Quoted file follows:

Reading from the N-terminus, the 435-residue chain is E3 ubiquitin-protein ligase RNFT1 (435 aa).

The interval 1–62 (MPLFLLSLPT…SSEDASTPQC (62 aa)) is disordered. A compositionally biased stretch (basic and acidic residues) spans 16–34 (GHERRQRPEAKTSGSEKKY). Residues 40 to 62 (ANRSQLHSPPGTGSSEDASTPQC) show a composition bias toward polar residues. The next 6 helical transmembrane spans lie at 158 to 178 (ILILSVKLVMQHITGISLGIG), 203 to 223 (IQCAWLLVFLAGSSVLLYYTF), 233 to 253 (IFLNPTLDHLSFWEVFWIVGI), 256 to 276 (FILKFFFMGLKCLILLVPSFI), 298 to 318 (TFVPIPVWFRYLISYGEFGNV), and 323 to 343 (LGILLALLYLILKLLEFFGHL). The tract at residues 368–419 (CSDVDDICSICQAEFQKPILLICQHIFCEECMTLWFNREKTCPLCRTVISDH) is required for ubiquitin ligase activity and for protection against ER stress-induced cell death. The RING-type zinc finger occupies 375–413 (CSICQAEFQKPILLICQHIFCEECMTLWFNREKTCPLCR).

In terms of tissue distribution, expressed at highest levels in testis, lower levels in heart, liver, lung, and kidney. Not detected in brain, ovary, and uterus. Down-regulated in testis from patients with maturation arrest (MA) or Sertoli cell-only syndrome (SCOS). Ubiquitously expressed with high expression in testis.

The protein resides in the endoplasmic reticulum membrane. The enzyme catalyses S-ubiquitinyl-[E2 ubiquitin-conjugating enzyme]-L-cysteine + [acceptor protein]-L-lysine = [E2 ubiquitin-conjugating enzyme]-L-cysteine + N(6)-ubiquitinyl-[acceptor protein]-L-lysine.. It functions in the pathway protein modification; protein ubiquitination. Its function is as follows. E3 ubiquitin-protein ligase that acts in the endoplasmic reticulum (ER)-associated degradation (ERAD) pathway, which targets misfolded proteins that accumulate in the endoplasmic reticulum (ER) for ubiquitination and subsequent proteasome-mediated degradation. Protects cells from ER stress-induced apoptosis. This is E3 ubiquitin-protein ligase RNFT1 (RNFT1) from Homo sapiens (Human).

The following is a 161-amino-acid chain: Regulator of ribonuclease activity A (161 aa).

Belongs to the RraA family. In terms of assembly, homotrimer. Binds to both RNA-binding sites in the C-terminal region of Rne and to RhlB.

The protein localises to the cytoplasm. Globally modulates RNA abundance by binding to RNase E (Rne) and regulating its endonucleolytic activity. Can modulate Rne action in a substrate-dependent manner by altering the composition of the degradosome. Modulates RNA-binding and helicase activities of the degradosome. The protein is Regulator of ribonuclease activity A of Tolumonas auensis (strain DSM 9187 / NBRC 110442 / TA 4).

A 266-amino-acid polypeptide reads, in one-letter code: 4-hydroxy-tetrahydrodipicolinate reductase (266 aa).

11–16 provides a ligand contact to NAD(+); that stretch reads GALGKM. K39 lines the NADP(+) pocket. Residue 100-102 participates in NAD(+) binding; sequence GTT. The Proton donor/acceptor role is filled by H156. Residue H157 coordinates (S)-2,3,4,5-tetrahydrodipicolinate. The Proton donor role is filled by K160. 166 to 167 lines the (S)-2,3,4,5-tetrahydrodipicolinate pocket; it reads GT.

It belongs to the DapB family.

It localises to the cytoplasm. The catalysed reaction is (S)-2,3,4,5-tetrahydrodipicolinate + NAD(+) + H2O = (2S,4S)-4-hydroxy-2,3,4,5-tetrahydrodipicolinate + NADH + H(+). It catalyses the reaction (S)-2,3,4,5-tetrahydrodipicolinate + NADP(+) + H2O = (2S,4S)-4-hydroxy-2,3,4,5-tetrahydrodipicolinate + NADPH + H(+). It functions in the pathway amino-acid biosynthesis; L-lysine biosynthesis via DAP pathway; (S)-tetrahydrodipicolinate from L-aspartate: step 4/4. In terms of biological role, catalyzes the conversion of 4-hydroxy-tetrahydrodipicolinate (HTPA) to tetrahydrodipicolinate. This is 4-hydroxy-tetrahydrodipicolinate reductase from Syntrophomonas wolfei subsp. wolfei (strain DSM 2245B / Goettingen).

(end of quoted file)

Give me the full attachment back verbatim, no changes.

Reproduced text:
Reading from the N-terminus, the 435-residue chain is E3 ubiquitin-protein ligase RNFT1 (435 aa).

The interval 1–62 (MPLFLLSLPT…SSEDASTPQC (62 aa)) is disordered. A compositionally biased stretch (basic and acidic residues) spans 16–34 (GHERRQRPEAKTSGSEKKY). Residues 40 to 62 (ANRSQLHSPPGTGSSEDASTPQC) show a composition bias toward polar residues. The next 6 helical transmembrane spans lie at 158 to 178 (ILILSVKLVMQHITGISLGIG), 203 to 223 (IQCAWLLVFLAGSSVLLYYTF), 233 to 253 (IFLNPTLDHLSFWEVFWIVGI), 256 to 276 (FILKFFFMGLKCLILLVPSFI), 298 to 318 (TFVPIPVWFRYLISYGEFGNV), and 323 to 343 (LGILLALLYLILKLLEFFGHL). The tract at residues 368–419 (CSDVDDICSICQAEFQKPILLICQHIFCEECMTLWFNREKTCPLCRTVISDH) is required for ubiquitin ligase activity and for protection against ER stress-induced cell death. The RING-type zinc finger occupies 375–413 (CSICQAEFQKPILLICQHIFCEECMTLWFNREKTCPLCR).

In terms of tissue distribution, expressed at highest levels in testis, lower levels in heart, liver, lung, and kidney. Not detected in brain, ovary, and uterus. Down-regulated in testis from patients with maturation arrest (MA) or Sertoli cell-only syndrome (SCOS). Ubiquitously expressed with high expression in testis.

The protein resides in the endoplasmic reticulum membrane. The enzyme catalyses S-ubiquitinyl-[E2 ubiquitin-conjugating enzyme]-L-cysteine + [acceptor protein]-L-lysine = [E2 ubiquitin-conjugating enzyme]-L-cysteine + N(6)-ubiquitinyl-[acceptor protein]-L-lysine.. It functions in the pathway protein modification; protein ubiquitination. Its function is as follows. E3 ubiquitin-protein ligase that acts in the endoplasmic reticulum (ER)-associated degradation (ERAD) pathway, which targets misfolded proteins that accumulate in the endoplasmic reticulum (ER) for ubiquitination and subsequent proteasome-mediated degradation. Protects cells from ER stress-induced apoptosis. This is E3 ubiquitin-protein ligase RNFT1 (RNFT1) from Homo sapiens (Human).

The following is a 161-amino-acid chain: Regulator of ribonuclease activity A (161 aa).

Belongs to the RraA family. In terms of assembly, homotrimer. Binds to both RNA-binding sites in the C-terminal region of Rne and to RhlB.

The protein localises to the cytoplasm. Globally modulates RNA abundance by binding to RNase E (Rne) and regulating its endonucleolytic activity. Can modulate Rne action in a substrate-dependent manner by altering the composition of the degradosome. Modulates RNA-binding and helicase activities of the degradosome. The protein is Regulator of ribonuclease activity A of Tolumonas auensis (strain DSM 9187 / NBRC 110442 / TA 4).

A 266-amino-acid polypeptide reads, in one-letter code: 4-hydroxy-tetrahydrodipicolinate reductase (266 aa).

11–16 provides a ligand contact to NAD(+); that stretch reads GALGKM. K39 lines the NADP(+) pocket. Residue 100-102 participates in NAD(+) binding; sequence GTT. The Proton donor/acceptor role is filled by H156. Residue H157 coordinates (S)-2,3,4,5-tetrahydrodipicolinate. The Proton donor role is filled by K160. 166 to 167 lines the (S)-2,3,4,5-tetrahydrodipicolinate pocket; it reads GT.

It belongs to the DapB family.

It localises to the cytoplasm. The catalysed reaction is (S)-2,3,4,5-tetrahydrodipicolinate + NAD(+) + H2O = (2S,4S)-4-hydroxy-2,3,4,5-tetrahydrodipicolinate + NADH + H(+). It catalyses the reaction (S)-2,3,4,5-tetrahydrodipicolinate + NADP(+) + H2O = (2S,4S)-4-hydroxy-2,3,4,5-tetrahydrodipicolinate + NADPH + H(+). It functions in the pathway amino-acid biosynthesis; L-lysine biosynthesis via DAP pathway; (S)-tetrahydrodipicolinate from L-aspartate: step 4/4. In terms of biological role, catalyzes the conversion of 4-hydroxy-tetrahydrodipicolinate (HTPA) to tetrahydrodipicolinate. This is 4-hydroxy-tetrahydrodipicolinate reductase from Syntrophomonas wolfei subsp. wolfei (strain DSM 2245B / Goettingen).